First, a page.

Section 8 notice prescribed form
The Govt has made The Assured Tenancies and Agricultural Occupancies (Forms) (England) (Amendment No. 2) Regulations 2016. The Schedule contains a new ‘form 3’ – the prescribed form of Section 8 Notice Seeking Possession. This must be used for s.8 notices served on or after 1 December 2016.
The change is to incorporate reference to the new ground 7B introduced by Immigration Act 2016, also taking effect from 1 December 2016.
In the Autumn Statement, the Chancellor, Philip Hammond announced that:
We believe that a market economy is the best way of delivering sustained prosperity for the British people. We will always support a market led approach; but we will not be afraid to intervene where there is evidence of market failure.(…). In the private rental market, letting agents are currently able to charge unregulated fees to tenants. We have seen these fees spiral, often to hundreds of pounds. This is wrong. Landlords appoint letting agents and landlords should meet their fees. So I can announce today that we will ban fees to tenants as soon as possible.
This was a surprise (at least until the evening before) as both the Housing Minister and the Prime Minister have previously opposed an outright ban on Agents charging tenants in England (Scotland having already banned it).
As ever, the devil will be in the detail (and the timing).
But one hopes that the message to letting agent (and indeed landlord organisations) is that a PR approach based wholly on ‘if you do that we will pass the costs on to tenants directly and so rents will go up’ has failed and is unlikely to have much traction in the future. After all, the rents keep going up anyway. (2.5% in the last year in England according to the ONS). Do, please, come up with a better PR line for future (and indeed ongoing) issues.
But Agents have really, really not helped themselves. Every survey indicates that at least half, if not the majority, have failed to comply with the requirements to make public their fees to both tenants and landlords on their website and in their office, despite these legal requirements now being almost two years old. Fees for a ‘replacement tenancy agreement’ – usually a simple re-date of the previous agreement – are charged at a rate that would even make any solicitor’s eyes water.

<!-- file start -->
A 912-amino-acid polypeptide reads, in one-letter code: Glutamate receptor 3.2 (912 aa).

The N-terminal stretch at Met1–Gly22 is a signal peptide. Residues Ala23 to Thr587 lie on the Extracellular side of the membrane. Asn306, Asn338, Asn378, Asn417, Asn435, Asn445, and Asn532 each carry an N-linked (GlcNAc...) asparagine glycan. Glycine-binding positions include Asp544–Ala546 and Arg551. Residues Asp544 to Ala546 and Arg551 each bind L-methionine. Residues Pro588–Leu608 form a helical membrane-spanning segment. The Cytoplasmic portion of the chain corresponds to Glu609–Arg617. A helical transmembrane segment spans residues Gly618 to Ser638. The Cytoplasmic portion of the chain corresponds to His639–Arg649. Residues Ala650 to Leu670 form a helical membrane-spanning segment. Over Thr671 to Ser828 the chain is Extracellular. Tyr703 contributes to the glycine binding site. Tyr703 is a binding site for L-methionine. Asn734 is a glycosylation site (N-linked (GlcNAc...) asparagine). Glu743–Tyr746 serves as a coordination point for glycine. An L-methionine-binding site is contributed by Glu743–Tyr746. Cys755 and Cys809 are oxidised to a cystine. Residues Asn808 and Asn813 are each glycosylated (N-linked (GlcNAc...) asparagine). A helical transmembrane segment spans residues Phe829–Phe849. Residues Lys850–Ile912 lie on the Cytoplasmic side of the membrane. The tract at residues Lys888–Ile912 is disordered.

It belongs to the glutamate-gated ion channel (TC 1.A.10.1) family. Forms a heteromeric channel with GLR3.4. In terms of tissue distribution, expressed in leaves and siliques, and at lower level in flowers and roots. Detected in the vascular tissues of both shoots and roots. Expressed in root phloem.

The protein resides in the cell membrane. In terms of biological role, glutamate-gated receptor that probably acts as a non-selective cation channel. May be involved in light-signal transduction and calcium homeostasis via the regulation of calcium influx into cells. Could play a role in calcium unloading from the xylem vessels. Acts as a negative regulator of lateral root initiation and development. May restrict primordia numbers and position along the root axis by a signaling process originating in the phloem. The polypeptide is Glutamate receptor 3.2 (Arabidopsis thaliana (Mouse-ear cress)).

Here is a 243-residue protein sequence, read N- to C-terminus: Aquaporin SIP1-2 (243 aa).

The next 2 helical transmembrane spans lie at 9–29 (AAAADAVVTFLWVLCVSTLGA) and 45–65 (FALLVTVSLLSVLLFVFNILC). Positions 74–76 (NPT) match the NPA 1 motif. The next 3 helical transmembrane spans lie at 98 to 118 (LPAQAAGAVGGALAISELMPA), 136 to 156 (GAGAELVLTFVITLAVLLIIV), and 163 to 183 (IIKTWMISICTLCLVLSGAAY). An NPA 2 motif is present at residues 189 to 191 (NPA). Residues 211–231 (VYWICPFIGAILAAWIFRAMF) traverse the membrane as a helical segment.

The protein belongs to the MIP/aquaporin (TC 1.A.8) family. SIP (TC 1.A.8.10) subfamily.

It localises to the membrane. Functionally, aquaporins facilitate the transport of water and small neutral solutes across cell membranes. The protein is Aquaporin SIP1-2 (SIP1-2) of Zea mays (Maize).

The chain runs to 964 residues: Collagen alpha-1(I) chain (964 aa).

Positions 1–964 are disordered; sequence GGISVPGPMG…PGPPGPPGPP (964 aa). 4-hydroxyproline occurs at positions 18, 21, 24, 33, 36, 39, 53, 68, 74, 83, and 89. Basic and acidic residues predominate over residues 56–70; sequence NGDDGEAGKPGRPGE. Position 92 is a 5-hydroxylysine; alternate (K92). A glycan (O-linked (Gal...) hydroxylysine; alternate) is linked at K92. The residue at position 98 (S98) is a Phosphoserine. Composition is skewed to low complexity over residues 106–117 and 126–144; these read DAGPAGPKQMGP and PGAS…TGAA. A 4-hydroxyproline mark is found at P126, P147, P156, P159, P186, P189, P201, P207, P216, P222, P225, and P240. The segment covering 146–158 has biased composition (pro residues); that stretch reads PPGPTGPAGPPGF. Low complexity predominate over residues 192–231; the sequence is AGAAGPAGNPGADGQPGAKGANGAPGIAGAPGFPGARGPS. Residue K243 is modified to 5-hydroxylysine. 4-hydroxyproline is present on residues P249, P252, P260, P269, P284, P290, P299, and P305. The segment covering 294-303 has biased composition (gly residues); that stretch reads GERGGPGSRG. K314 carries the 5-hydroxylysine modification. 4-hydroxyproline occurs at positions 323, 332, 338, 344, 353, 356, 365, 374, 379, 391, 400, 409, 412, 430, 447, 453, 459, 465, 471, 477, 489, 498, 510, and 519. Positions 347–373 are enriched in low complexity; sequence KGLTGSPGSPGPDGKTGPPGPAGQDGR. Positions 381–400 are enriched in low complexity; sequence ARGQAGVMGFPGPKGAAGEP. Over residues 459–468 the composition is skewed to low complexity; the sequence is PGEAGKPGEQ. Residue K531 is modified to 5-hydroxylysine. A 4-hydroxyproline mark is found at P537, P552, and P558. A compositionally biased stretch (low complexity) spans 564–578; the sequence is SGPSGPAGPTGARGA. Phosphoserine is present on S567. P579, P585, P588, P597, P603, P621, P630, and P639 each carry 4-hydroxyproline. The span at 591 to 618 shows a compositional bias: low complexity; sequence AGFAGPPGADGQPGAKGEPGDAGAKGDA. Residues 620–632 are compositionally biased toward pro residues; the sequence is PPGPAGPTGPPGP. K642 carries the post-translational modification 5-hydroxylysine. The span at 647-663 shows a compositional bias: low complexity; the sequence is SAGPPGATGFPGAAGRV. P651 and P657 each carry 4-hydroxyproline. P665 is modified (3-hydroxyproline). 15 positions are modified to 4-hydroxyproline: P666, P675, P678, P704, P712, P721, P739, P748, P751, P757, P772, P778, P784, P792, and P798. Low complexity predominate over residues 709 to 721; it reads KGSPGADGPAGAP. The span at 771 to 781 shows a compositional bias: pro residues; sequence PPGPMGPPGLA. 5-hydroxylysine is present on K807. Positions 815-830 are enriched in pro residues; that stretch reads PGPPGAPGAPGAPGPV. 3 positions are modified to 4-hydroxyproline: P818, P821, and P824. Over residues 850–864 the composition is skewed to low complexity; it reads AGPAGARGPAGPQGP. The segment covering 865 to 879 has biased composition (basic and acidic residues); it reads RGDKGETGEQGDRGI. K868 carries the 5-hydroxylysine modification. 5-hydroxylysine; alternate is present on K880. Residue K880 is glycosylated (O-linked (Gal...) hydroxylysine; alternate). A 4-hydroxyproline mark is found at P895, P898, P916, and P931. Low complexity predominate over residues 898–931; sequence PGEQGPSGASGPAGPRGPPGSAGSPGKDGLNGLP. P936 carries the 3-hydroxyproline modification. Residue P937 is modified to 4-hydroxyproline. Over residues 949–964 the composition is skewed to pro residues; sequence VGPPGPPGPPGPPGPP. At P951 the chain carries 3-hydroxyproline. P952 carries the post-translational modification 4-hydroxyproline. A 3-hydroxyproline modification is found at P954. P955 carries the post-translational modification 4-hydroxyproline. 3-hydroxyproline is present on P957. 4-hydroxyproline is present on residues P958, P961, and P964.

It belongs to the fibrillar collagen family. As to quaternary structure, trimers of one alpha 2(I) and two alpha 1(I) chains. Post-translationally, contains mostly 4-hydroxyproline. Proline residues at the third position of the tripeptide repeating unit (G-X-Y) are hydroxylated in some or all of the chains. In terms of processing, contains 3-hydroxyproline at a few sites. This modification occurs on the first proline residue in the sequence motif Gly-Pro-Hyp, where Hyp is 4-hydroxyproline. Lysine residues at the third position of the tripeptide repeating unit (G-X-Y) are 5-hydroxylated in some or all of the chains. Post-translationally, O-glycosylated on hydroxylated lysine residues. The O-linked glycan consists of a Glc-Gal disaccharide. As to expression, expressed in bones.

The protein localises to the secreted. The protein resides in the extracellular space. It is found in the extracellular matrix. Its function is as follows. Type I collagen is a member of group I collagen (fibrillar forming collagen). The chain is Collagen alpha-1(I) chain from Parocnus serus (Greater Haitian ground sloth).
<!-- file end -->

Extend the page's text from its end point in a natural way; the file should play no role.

And, of course, there is the problem of the concept of agency. Even ARLA never grasped this. As one agent put it to me on twitter
“In practice an agent a person who acts on behalf of the landlord. The customer is still the tenant”.
Well… No. If you are the landlord’s agent, you are the landlord’s proxy. You are entitled to charge the landlord for that service, but technically, legally, you should then account to the landlord for any profit that you, as agent, make from charging the landlord’s tenant.
You as agent don’t have both parties, landlord and tenant, as clients. (This is a simple observation that any lawyer understands, but it is one that has escaped the entire letting agent industry and their trade bodies like ARLA). If you as agent are drawing up a new tenancy agreement, this is on behalf of the landlord. You don’t also (or solely) get to charge the tenant for doing so – or not, at least, without having to take the client’s instructions on the agreement and being answerable to them for any defects, (which of course is not really part of the deal), or without accounting to the landlord for the profit you have made from the tenant on the fee for the agreement.
Oh, and the agents’ wails of ‘having to pass costs on to landlords, who will pass them on to tenants in rent increases’? Well, letting agents may be the only bit of the housing world where there is actually a semi-functioning competitive market. So have fun trying that for long, because your competitors won’t.